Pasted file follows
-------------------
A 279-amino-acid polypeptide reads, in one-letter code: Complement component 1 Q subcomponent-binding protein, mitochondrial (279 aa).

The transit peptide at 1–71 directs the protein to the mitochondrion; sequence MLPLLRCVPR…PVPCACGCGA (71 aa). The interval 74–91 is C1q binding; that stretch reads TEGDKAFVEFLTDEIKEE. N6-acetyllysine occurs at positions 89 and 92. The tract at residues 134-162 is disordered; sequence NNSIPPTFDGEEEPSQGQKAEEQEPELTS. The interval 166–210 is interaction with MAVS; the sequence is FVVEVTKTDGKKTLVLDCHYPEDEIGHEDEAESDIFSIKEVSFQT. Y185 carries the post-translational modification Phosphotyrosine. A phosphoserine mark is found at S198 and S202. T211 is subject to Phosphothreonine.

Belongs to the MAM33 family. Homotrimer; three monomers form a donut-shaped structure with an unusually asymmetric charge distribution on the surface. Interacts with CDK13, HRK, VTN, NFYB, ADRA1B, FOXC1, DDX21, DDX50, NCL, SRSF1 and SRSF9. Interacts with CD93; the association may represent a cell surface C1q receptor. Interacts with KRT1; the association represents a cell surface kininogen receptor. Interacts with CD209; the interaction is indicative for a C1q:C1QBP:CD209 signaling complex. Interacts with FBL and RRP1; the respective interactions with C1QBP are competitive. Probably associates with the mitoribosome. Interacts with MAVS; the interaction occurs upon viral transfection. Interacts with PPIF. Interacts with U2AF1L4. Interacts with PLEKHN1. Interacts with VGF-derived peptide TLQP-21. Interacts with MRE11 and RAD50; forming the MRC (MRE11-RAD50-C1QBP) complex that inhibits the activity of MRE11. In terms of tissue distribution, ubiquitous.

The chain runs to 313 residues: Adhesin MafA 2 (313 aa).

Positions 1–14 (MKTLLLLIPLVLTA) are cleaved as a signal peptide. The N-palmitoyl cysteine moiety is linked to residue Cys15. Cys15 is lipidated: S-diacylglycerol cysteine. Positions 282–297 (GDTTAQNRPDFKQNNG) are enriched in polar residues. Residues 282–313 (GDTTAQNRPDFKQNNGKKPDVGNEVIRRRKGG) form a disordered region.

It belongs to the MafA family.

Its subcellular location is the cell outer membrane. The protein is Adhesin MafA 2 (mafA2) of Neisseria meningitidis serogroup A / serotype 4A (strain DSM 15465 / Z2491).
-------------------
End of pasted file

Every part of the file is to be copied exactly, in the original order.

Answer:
A 279-amino-acid polypeptide reads, in one-letter code: Complement component 1 Q subcomponent-binding protein, mitochondrial (279 aa).

The transit peptide at 1–71 directs the protein to the mitochondrion; sequence MLPLLRCVPR…PVPCACGCGA (71 aa). The interval 74–91 is C1q binding; that stretch reads TEGDKAFVEFLTDEIKEE. N6-acetyllysine occurs at positions 89 and 92. The tract at residues 134-162 is disordered; sequence NNSIPPTFDGEEEPSQGQKAEEQEPELTS. The interval 166–210 is interaction with MAVS; the sequence is FVVEVTKTDGKKTLVLDCHYPEDEIGHEDEAESDIFSIKEVSFQT. Y185 carries the post-translational modification Phosphotyrosine. A phosphoserine mark is found at S198 and S202. T211 is subject to Phosphothreonine.

Belongs to the MAM33 family. Homotrimer; three monomers form a donut-shaped structure with an unusually asymmetric charge distribution on the surface. Interacts with CDK13, HRK, VTN, NFYB, ADRA1B, FOXC1, DDX21, DDX50, NCL, SRSF1 and SRSF9. Interacts with CD93; the association may represent a cell surface C1q receptor. Interacts with KRT1; the association represents a cell surface kininogen receptor. Interacts with CD209; the interaction is indicative for a C1q:C1QBP:CD209 signaling complex. Interacts with FBL and RRP1; the respective interactions with C1QBP are competitive. Probably associates with the mitoribosome. Interacts with MAVS; the interaction occurs upon viral transfection. Interacts with PPIF. Interacts with U2AF1L4. Interacts with PLEKHN1. Interacts with VGF-derived peptide TLQP-21. Interacts with MRE11 and RAD50; forming the MRC (MRE11-RAD50-C1QBP) complex that inhibits the activity of MRE11. In terms of tissue distribution, ubiquitous.

The chain runs to 313 residues: Adhesin MafA 2 (313 aa).

Positions 1–14 (MKTLLLLIPLVLTA) are cleaved as a signal peptide. The N-palmitoyl cysteine moiety is linked to residue Cys15. Cys15 is lipidated: S-diacylglycerol cysteine. Positions 282–297 (GDTTAQNRPDFKQNNG) are enriched in polar residues. Residues 282–313 (GDTTAQNRPDFKQNNGKKPDVGNEVIRRRKGG) form a disordered region.

It belongs to the MafA family.

Its subcellular location is the cell outer membrane. The protein is Adhesin MafA 2 (mafA2) of Neisseria meningitidis serogroup A / serotype 4A (strain DSM 15465 / Z2491).